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Investing with the explicit goal of creating financial returns alongside measurable social and environmental benefits is catching fire. Wall Street's biggest players are rushing to provide clients with access to new impact investing options, amid growing consumer demand and evidence that the approach can be successfully executed. Recent research on outstanding impact investing funds has revealed a mature practice, vibrant with commercial investors, providing stable, predictable returns to their investors as well as supporting the creation of millions of jobs and other tangible outcomes in markets overlooked by traditional asset managers. And yet, the individuals and organizations committed to impact investing are just the tip of the iceberg in a larger movement. This includes the growing field of social enterprise, where market-based solutions can go beyond what government and philanthropy can do to directly address society's problems. And it includes institutional investors who have utilized impact screens and shareholder activism as a risk reduction strategy over the past 30 years. Collaborative Capitalism and the Rise of Impact Investing sees these movements as signs of a much more fundamental shift, as finance as a whole responds to an increased consumer demand for market transparency—the need to know exactly what we are buying, where and how it was made, and who it affects. By putting a lens on the underlying practices that bridge impact investing and risk mitigation finance, the book outlines the transformation in finance itself, driven by more cross-sector, transparent relationships in the service of creating long-term value for multiple stakeholders, not just shareholders.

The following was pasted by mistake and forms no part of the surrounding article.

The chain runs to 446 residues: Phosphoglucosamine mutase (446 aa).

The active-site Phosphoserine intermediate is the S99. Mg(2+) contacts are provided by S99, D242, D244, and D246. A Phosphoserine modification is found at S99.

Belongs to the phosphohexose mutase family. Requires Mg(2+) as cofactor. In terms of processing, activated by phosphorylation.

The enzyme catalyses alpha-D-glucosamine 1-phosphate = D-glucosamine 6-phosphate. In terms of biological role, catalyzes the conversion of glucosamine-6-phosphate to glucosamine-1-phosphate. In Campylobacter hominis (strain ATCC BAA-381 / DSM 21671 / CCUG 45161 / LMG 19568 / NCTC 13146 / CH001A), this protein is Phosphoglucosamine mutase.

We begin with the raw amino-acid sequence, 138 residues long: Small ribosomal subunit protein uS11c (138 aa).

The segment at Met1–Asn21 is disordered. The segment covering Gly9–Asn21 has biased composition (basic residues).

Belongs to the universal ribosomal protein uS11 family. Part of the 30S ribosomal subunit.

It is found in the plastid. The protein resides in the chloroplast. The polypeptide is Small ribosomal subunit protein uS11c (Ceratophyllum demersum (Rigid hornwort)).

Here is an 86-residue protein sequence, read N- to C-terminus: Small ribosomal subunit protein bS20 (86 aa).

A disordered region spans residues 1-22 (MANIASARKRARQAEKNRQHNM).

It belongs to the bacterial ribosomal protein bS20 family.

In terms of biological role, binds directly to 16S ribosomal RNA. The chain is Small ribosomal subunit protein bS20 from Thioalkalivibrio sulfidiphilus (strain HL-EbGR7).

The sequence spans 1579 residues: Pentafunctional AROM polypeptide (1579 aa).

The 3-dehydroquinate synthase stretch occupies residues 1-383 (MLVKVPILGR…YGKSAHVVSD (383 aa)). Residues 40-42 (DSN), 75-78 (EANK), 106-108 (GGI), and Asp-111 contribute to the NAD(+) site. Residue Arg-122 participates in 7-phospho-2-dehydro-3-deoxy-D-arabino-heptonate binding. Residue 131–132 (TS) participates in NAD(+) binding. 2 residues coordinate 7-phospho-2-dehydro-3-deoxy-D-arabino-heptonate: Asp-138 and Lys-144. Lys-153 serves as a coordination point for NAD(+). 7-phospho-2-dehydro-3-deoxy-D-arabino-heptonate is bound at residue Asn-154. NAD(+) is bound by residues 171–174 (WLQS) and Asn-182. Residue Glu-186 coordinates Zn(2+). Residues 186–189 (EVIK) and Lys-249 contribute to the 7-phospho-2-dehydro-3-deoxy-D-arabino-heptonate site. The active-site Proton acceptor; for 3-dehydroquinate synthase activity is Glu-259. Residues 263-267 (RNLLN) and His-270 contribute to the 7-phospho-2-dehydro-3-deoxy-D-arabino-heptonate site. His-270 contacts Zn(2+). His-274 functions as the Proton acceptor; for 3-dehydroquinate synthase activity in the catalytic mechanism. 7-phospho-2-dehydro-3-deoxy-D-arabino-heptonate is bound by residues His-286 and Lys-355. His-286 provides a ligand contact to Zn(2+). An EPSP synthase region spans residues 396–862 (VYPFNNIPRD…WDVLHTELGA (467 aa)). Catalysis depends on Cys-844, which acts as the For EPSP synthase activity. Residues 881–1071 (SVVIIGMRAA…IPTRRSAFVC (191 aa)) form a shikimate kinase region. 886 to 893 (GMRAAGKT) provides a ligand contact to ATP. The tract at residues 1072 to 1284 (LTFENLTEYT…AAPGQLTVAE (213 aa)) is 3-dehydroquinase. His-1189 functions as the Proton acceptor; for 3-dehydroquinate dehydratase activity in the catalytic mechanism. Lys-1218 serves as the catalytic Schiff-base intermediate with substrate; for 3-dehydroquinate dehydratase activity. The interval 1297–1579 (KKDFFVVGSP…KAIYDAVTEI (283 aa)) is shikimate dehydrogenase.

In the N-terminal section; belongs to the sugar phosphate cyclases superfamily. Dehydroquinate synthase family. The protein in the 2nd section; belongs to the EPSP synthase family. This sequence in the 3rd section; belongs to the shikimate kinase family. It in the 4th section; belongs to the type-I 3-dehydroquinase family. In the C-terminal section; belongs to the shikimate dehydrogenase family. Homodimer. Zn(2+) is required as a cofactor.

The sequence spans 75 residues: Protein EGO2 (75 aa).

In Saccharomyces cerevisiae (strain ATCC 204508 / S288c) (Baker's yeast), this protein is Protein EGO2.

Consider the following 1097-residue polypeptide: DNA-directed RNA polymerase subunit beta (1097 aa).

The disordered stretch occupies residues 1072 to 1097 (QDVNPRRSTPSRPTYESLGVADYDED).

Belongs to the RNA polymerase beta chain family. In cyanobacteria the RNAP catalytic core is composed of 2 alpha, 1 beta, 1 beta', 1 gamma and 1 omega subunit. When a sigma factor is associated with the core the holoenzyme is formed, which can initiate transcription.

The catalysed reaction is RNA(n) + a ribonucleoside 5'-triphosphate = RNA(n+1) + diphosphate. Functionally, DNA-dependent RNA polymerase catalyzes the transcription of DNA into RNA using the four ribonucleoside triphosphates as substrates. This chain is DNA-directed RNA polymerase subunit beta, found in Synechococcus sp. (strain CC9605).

This book offers details on impact investing embodied in the experiences, and best and proven practices of some of the world's most successful impact investors. It discusses the parameters of impact investing, providing both context and tools to those eager to engage in the generational shift in the way finance and business is being approached in the new era of collaborative capitalism. It presents a simple thesis: "Impact investing can be done successfully. This is what success looks like, and this is what it requires." With much-needed lessons for practitioners, the authors view impact investing as a harbinger of a new, "multilingual" (cross-sector), transparent, and accountable form of economic leadership. It serves as a resource for a variety of players in finance and business, including: investors, wealth advisors/financial services professionals, non-profit investors and partners, business students, policy makers and corporate leaders. --
Our innovation economy is broken. But there’s good news: The ideas that will solve our problems are hiding in plain sight. While big companies in the American economy have never been more successful, entrepreneurial activity is near a 30-year low. More businesses are dying than starting every day. Investors continue to dump billions of dollars into photo-sharing apps and food-delivery services, solving problems for only a wealthy sliver of the world’s population, while challenges in health, food security, and education grow more serious. In The Innovation Blind Spot, entrepreneur and venture capitalist Ross Baird argues that the innovations that truly matter don’t see the light of day—for reasons entirely of our own making. A handful of people in a handful of cities are deciding, behind closed doors, which entrepreneurs get a shot to succeed. And most investors are what Baird calls “two-pocket thinkers”—artificially separating their charitable work from their day job of making a profit. The resulting system creates rising income inequality, stifled entrepreneurial ambition, social distrust, and political uncertainty. Our innovation problem makes all our other problems harder to solve. In this book, Baird demonstrates how and where to find better ideas by lifting up people, places, and industries that are often overlooked. What’s more, Baird ultimately outlines how to create long-term success through “one-pocket thinking”—eliminating the blind spot that separates “what we do for a living” and “what we really care about.”